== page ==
Research in two areas has continued, namely CD45 isoform expression during B lymphocyte and myeloid differentiation, and the effects of the mutant genes lpr and gld on T cell development and function. By PCR analysis and immunoprecipitation we showed that the 220 kDa isoform of CD45 was expressed on B lineage cells from pro-B cells to B immunoblasts. Differentiation into plasma cells was accompanied by a switch to two lower MW isoforms, a predominant species that spliced out exons 4, 5 and 6 and a minor species that spliced out exons 4, 5 and 6 early in development and retained this phenotype in mature cells. Future studies will focus on the functions of the various B lineage CD45 isoforms. To further evaluate the effects of lpr and gld on T cells we examined surface antigen expression and cytokine production by four T cell subsets. We demonstrated that a high proportion of CD4+ and CD8+ T cells expressed high levels of CD44 and reduced levels of Mel 14 and CD45R, a phenotype consistent with T cell activation. These two subsets also hypersecreted IL-2, IFN-gamma and TNF following stimulation. By comparison, the two unique B220+ T cell subsets had the phenotype of less mature T cells were refractory to stimulation and did not secrete cytokines. Future research on this project is directed toward gaining insight into the mechanisms governing the functional anergy of some lpr and gld T cell subsets and the apparent hyperactivity of others; the developmental relationships among the various T cell subsets, and the precise role of CD4+ and CD8+ T cells in the geneses of lymphoproliferative disease.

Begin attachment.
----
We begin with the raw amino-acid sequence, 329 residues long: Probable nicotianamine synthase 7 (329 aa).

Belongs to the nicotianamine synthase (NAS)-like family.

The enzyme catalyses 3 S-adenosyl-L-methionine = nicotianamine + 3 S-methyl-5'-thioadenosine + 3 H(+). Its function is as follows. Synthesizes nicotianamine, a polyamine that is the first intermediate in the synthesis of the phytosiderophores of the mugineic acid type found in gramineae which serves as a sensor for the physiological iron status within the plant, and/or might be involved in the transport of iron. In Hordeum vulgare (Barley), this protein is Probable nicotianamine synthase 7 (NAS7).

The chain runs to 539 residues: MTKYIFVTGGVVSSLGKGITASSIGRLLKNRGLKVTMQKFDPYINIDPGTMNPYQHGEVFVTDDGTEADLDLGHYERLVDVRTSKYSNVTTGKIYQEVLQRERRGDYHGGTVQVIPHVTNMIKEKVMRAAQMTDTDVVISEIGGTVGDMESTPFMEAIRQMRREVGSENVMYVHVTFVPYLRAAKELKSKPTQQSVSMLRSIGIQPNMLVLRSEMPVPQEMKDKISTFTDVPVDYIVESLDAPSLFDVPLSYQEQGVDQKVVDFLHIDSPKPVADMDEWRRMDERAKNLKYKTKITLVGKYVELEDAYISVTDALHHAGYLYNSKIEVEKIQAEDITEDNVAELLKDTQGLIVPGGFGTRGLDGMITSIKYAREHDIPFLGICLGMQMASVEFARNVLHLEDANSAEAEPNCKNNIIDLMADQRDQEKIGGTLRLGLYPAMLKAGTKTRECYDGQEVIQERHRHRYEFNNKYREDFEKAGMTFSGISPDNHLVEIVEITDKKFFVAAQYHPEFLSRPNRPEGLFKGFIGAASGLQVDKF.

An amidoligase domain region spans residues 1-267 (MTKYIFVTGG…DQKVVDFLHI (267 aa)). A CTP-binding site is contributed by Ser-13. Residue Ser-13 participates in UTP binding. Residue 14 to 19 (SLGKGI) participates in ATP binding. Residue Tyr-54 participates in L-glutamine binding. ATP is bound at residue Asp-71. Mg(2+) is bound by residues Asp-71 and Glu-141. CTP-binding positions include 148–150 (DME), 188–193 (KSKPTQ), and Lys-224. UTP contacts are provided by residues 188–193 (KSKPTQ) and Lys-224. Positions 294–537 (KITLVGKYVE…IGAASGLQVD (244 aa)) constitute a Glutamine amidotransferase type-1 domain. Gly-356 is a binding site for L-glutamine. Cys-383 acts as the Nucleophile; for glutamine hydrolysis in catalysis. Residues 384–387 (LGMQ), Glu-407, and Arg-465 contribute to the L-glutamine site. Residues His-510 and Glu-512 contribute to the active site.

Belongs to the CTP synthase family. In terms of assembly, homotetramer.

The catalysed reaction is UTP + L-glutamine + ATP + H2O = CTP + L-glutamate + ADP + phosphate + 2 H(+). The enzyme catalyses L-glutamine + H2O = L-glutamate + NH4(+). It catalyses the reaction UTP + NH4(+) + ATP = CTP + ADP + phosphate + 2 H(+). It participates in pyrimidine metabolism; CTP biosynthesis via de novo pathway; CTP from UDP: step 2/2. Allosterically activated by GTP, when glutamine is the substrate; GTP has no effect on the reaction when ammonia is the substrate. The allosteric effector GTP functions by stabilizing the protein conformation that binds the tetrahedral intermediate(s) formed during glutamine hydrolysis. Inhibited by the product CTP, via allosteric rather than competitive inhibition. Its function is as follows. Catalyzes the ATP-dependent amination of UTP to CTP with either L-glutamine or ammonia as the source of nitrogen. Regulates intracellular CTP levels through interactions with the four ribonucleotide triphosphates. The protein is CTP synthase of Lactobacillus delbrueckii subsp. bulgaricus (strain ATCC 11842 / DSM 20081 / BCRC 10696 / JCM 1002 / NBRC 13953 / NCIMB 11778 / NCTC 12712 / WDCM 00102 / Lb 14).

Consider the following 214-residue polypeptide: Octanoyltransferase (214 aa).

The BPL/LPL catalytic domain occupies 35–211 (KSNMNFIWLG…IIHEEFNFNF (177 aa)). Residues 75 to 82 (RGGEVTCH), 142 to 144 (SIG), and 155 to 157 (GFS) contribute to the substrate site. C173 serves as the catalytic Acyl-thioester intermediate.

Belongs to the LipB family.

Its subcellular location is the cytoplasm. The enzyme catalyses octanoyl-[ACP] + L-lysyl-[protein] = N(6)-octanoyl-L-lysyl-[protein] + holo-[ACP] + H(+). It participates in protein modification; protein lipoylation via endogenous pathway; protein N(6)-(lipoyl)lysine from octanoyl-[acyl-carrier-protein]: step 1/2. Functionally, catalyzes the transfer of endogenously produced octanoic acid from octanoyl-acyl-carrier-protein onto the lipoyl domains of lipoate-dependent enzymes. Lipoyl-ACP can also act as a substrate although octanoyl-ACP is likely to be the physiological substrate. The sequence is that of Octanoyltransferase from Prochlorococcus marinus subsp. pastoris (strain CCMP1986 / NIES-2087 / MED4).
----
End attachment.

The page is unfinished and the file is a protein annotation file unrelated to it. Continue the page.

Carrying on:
National Institute of Health (NIH)
National Cancer Institute (NCI)
Intramural Research (Z01)
Project #
Application #
Study Section
Project Start
Project End
Budget Start
Budget End
Support Year
Fiscal Year
Total Cost
Indirect Cost
Division of Cancer Biology and Diagnosis
United States
Zip Code